The legal possession of property; historically, possession under claim of freehold.
In law, the term refers more specifically to the possession of land by a freeholder.
For example, a owner of a building has seisin, but a tenant does not, because the tenant, although enjoying possession, does not have the legal title in the building.
Ballentine defines seisin as:
"The possession of a freehold estate by the owner...
"A person is said to be seised or seized of personal property when he has ownership of it, his ownership of it carrying with it the right of possession."
Historically, under the common law all land belonged to the King though it could be subject to exclusive use by landlords and later, owned by another with an ultimate right of reversion to the monarch at the latter's discretion. In the subsequent evolution, the terms ownership and seisin became fused, the latter succumbing to the former as any entitlement to recall by the Crown was eliminated in most jurisdictions.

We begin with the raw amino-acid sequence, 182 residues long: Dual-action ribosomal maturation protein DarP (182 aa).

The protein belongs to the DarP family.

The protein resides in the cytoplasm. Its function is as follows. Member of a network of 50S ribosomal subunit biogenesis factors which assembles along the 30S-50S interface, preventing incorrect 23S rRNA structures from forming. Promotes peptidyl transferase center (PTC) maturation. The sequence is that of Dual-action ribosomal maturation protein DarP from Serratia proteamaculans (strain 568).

Justice Manfield, in a 1757 note in Co. Litt. (at 266b), described seisin as that middle ground between tenancy and freehold, a threshold:
"Seisin is a technical term to denote the completion of that investiture, by which the tenant was admitted into the tenure, and without which no freehold could be constituted or pass."
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